Canada not alone in facing rapidly aging population
TORONTO, Nov. 30, 2011 /CNW/ - With approximately 1,200 Canadians
turning 65 every day, providing quality health care for older people
across this country is taking on increasing importance.
At the interRAI RBC Global Summit held earlier this month in Toronto,
health care researchers from around the world made it clear that Canada
is not alone in facing a rapidly aging population and its related
health care implications.
"What this Summit made very clear is that population aging is a
worldwide phenomenon that is touching every level of society - from the
very poor to the very wealthy - and while each country has distinctive
challenges, all of us need to find ways to deal with the challenges an
aging population brings," noted interRAI founder and president Dr.
Brant Fries of the University of Michigan. "The benefit of having
international conversations such as we had at this Summit is that we
can learn from each other and then share those learnings in our
The international summit focused on aging, health and well-being around
the world, noting that the percentage of people aged 65 and over is
continuing to rise dramatically. In 2010, this age category made up
23.1 per cent of the population of Japan, 16.5 per cent of the U.K.,
14.1 per cent of Canada and 13 per cent of the U.S. For Canada alone,
this translates into over two million seniors.
One of the common themes which emerged from the four-day summit was the
importance of putting proper planning into place to meet the needs of
people who are growing older and living longer. Another was the
importance of giving a human face to all the data that interRAI
researchers continue to gather to help improve the quality of care
being provided to people who are elderly, frail or disabled.
"As we've found when helping Canadians plan for their retirement years,
it's not all about the numbers. The true power in the information based
on interRAI assessments isn't in the data itself - it's how the data is
applied and the difference that it is making in the lives of elderly
people worldwide," explained Michael Walker, vice-president and head of
Branch Investments for RBC, co-sponsor of the summit. "At RBC, we're
using insights gained from interRAI data to help us to increase our
understanding of age-related issues, to ensure our advisors are better
equipped to provide appropriate advice and solutions to aging Canadians
and their families."
Following the earthquake that hit New Zealand in February 2011, interRAI assessment tools were used to help prioritize emergency health care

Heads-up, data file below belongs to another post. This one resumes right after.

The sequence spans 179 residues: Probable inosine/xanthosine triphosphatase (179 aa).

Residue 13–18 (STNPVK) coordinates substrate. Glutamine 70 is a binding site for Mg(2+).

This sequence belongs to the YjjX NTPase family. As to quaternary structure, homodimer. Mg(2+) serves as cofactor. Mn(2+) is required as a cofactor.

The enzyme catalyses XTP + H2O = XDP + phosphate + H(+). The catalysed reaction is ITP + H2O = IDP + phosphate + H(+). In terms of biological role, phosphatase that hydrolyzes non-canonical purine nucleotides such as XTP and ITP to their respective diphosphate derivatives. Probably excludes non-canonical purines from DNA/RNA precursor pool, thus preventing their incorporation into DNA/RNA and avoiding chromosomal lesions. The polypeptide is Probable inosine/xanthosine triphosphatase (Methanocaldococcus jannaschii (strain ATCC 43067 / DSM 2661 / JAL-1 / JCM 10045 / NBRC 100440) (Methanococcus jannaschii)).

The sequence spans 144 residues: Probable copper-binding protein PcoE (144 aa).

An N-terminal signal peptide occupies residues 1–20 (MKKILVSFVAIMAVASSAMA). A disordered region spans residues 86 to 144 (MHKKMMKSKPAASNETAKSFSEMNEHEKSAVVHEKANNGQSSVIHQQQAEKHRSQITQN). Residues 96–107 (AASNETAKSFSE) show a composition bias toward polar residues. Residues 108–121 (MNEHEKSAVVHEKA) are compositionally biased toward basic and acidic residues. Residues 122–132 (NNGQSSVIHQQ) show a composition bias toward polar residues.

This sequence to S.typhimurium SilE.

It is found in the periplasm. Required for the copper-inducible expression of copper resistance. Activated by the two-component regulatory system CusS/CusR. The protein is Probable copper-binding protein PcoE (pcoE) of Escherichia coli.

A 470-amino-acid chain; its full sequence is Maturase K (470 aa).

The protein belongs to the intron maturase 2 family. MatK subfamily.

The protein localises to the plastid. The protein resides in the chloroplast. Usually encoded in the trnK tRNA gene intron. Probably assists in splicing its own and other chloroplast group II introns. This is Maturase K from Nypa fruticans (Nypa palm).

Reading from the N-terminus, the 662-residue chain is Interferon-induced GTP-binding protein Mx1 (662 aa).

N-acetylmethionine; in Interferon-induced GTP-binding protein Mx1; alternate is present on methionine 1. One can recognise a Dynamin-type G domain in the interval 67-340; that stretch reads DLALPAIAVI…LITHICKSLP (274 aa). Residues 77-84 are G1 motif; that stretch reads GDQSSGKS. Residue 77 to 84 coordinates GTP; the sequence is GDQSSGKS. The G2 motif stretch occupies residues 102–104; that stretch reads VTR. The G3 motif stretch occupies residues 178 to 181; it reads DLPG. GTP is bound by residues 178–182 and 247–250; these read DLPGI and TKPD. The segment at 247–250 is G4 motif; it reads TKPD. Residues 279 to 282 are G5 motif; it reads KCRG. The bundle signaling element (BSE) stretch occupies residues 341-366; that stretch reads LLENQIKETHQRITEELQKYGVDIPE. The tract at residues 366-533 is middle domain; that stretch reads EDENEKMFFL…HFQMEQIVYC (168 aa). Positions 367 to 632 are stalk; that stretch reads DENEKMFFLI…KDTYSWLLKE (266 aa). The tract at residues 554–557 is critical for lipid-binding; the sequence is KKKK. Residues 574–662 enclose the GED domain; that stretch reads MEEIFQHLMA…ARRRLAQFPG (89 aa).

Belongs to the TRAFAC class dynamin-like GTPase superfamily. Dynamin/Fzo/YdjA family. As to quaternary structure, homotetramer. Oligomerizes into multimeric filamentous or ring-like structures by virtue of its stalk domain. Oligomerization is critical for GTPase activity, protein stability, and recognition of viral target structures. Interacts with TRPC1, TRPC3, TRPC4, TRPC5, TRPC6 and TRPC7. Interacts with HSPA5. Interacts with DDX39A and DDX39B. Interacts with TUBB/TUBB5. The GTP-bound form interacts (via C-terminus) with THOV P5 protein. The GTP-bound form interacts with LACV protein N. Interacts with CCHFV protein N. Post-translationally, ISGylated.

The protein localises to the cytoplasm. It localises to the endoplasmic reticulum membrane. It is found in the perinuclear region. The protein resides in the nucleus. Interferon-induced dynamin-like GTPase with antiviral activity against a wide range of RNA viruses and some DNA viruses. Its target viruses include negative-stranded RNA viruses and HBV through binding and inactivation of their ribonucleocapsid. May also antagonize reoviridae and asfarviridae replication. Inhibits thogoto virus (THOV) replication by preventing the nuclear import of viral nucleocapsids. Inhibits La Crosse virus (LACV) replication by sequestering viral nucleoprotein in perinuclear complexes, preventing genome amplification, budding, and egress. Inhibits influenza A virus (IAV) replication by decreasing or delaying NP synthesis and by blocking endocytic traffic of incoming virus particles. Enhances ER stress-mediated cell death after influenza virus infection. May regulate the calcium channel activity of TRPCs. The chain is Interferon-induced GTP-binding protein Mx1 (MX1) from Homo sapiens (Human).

services for elderly people living in Christchurch, near the
earthquake's epicentre. interRAI data also was used to develop an
online, interactive caregiving resource - the RBC Your CareGiving Planner - to help Canadians evaluate their informal caregiving needs. The
planner's development was led by Dr. John P. Hirdes, senior Canadian
Fellow and Board Member of interRAI and a Professor with the School of
Public Health and Health Systems at the University of Waterloo,
"The assessment instruments used in Christchurch and the RBC Your
CareGiving Planner are two powerful examples of how partnerships among
governments, business and interRAI researchers can help develop
solutions for our aging populations," added Dr. Hirdes. "There's no
single sector that can provide solutions on their own - it will
continue to take a concerted effort by all."
The interRAI RBC Global Summit was attended by over 60 delegates from 17
countries. Some of the topics covered during the Summit included how
aging societies can improve quality of care for the elderly, mental
health services across the continuum of care, the impact of water
quality on the health of individuals and societies and how to deal with
the financial challenges of population aging.
interRAI is a collaborative network of researchers in over 30 countries
committed to improving health care for persons who are elderly, frail
or disabled. Our goal is to promote evidence-based clinical practice
and policy decisions through the collection and interpretation of high
quality data about the characteristics and outcomes of persons served
across a variety of health and social services settings.
RBC is Canada's largest bank as measured by assets and market
capitalization and among the largest banks in the world, based on
market capitalization. We are one of North America's leading
diversified financial services companies, and provide personal and
commercial banking, wealth management services, insurance, corporate
and investment banking and transaction processing services on a global
basis. Our approximately 74,000 full- and part-time employees serve
close to 15 million personal, business, public sector and institutional
clients through offices in Canada, the U.S. and 55 other countries. We
strive to have a positive economic, environmental and social impact and
to provide responsible leadership wherever we operate.
For further information:
Kathy Bevan, RBC Corporate Communications, (416) 974-2727, firstname.lastname@example.org
Julie Koreck, University of Waterloo, (519) 888-4567, ext. 36978, email@example.com